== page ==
Precious red coral, or Corallium Rubrum, is an ancient and precious species of coral found in the warm waters of the Mediterranean and the Western Pacific. It is an organic material composed of living polyps that secrete cup-shaped skeletons of limestone. Also dubbed ‘red gold’ or ‘the diamond of the sea’, red coral has been harvested and polished for use in jewellery for millennia – the Gauls used it to adorn their weapons and helmets and there is evidence that Minoan and Mycenaean civilisations used red coral for jewellery and decoration as early as 2000 BC.
As the only red coral species that is tinted both inside and out, Corallium rubrum is particularly highly prized by the jewellery industry, and with a burgeoning middle market emerging in China, demand is increasingly outstripping supply. Aggressive coral harvesting combined with increasing water temperatures and the acidification of oceans has had a dramatic effect on coral colonies, to the extent that scientists have warned of the risk of their extinction. In a report published recently by National Geographic, scientists described the magnitude of loss of large red coral colonies due to overexploitation as comparable to mass deforestation on a continental scale. Unfortunately, as with all rare objects, scarcity has a tendency to increase desirability, which in turn generates demand and further diminishes supply. This makes for a lucrative poaching environment and a vicious circle that is difficult to break.
However, as sustainability and ethical consumerism movements continue to gain momentum, issues relating to the overharvesting of coral may soon begin to present challenges for jewellers. An international trade agreement signed by more than 180 countries now restricts the export of red coral harvested after 1969, and measures are currently being implemented to counteract overharvesting and maintain red coral populations within biologically sustainable parameters. Certain countries, such as Algeria, Malta and Monaco, have gone so far as to ban coral harvesting outright. Will other countries follow suit?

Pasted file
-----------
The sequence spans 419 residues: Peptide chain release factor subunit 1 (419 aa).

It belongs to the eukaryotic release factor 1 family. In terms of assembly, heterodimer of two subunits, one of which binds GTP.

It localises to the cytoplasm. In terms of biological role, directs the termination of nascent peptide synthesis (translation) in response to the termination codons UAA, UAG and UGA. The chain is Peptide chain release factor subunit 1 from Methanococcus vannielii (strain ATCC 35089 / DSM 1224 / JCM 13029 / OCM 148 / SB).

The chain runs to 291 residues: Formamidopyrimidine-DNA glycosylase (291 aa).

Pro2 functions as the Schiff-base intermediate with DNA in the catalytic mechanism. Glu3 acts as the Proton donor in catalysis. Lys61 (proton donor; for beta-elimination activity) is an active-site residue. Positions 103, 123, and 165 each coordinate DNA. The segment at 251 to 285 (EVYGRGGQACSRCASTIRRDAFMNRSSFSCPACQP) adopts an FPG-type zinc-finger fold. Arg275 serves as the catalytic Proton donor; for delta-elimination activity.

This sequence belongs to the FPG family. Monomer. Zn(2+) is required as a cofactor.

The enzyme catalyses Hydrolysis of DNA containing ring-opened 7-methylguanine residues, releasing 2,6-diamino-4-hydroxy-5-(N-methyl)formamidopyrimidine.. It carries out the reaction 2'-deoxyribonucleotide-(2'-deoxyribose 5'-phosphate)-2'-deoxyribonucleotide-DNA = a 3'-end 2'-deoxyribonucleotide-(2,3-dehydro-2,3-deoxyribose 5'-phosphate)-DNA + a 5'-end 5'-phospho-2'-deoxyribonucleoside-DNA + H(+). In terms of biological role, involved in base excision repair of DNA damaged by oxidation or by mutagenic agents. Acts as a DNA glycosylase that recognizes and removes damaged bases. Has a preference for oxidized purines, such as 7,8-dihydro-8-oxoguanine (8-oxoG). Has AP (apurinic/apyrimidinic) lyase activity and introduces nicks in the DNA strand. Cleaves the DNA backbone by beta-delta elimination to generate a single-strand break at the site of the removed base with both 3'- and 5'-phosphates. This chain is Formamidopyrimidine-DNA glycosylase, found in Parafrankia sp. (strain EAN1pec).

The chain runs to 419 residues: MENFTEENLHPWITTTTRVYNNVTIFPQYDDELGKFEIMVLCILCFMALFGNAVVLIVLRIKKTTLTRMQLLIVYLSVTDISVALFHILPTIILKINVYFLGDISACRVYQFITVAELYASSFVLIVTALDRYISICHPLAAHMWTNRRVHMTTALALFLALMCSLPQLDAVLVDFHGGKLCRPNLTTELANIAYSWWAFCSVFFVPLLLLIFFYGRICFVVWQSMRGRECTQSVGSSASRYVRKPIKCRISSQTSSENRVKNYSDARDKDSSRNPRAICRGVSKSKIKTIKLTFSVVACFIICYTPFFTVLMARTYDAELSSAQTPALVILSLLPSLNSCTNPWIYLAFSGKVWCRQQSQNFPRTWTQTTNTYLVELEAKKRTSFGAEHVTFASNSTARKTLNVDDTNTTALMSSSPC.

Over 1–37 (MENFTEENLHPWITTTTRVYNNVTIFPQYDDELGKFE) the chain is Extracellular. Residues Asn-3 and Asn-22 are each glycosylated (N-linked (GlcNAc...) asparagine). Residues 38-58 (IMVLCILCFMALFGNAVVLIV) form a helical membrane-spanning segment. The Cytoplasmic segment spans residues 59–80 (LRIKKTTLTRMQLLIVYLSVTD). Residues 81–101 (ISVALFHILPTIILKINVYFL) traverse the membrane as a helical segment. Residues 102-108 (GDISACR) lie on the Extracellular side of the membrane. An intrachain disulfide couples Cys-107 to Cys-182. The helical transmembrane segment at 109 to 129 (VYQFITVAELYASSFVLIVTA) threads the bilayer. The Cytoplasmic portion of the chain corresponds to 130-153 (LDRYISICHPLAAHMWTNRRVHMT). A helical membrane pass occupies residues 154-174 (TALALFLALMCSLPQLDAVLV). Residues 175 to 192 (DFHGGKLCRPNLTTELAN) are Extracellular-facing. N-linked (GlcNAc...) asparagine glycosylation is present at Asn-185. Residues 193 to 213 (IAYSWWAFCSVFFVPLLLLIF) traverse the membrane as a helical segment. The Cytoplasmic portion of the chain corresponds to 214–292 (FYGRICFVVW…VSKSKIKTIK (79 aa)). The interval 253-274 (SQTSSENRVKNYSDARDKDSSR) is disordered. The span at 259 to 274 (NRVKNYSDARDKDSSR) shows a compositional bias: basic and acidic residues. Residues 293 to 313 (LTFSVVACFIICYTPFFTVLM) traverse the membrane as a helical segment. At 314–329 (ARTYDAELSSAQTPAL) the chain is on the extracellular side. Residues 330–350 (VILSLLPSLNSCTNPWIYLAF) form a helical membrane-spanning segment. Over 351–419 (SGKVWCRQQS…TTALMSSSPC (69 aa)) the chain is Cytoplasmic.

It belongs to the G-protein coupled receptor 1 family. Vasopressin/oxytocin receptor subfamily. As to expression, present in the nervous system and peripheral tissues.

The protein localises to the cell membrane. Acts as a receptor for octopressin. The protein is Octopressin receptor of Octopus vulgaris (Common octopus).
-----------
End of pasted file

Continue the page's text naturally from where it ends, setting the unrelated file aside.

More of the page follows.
Don’t hold your breath. At present, there is little motivation for change, particularly since the economies of many Mediterranean coastal towns rely heavily upon the sale of red coral. That said, tighter restrictions are beginning to take effect, and in Italy today, red coral branches can only be harvested with hand-held chisels by a limited body of 100 licensed scuba divers, who are only permitted to harvest from sea beds on a rotating cycle between May and September. Whether or not this will provide adequate protection for the coral reefs remains to be seen, and since regulatory frameworks vary from country to country, levels of exploitation across the Mediterranean are not uniform. In Spain, for example, a recent study by scientists in Barcelona noted that given the damage to reefs and the slow growth rate of precious coral (averaging 0.4mm per year), it would take a 60-year harvesting ban to restore Mediterranean red coral colonies to sustainable levels. Meanwhile, a 2017 report on Croatian coral colonies described damage to reefs in the Adriatic as ‘irreversible’, with 65% of the coral reefs along the Adriatic coast described as ‘completely’ or ‘almost completely’ destroyed.
The issue of coral overexploitation is not new, but, as with many environmental concerns, efforts to combat it have lost momentum in recent years. Back in 2002, Tiffany & Co. announced that they would not use coral in any of their future jewellery designs, and they launched a Too Precious to Wear campaign in conjunction with an ocean conservation organisation, SeaWeb, in an effort to raise awareness of the importance of coral reef conservation. This movement garnered substantial support ahead of the 2010 Convention on International Trade in Endangered Species’ vote to protect red coral from harvesting, but it fell by the wayside when Italy opposed the implementation of new regulation.
Action is undoubtedly required, but experts are divided over what form it should take. Bans on coral harvesting are unpopular, not only due to the economic impact they have upon coastal communities, but also because they tend to save one coral reef at the expense of another. The South China Sea is a case in point: buyers who previously purchased coral from countries such as Fiji and Indonesia, which have both implemented bans, now look towards suppliers in Japan or the Mediterranean. The knock-on effects of more localised harvesting could be devastating.
The most sustainable way to make a difference will likely involve reducing demand by raising awareness of the fragility of coral ecosystems. Happily, 2019 has seen a boom in coral conservation awareness, in part thanks to a steady stream of media headlines warning of the risks that chemicals contained in sunscreen pose to coral reefs. Bans on sunscreens at certain beaches across Mexico, Hawaii and the US have sparked heated debates over whether public safety should be prioritised over environmental concerns, and Google searches for “reef-safe sunscreen” have more than quadrupled over the past five years. Ultimately, I believe it will be conversations such as these that turn the tide in the fight to save our coral colonies.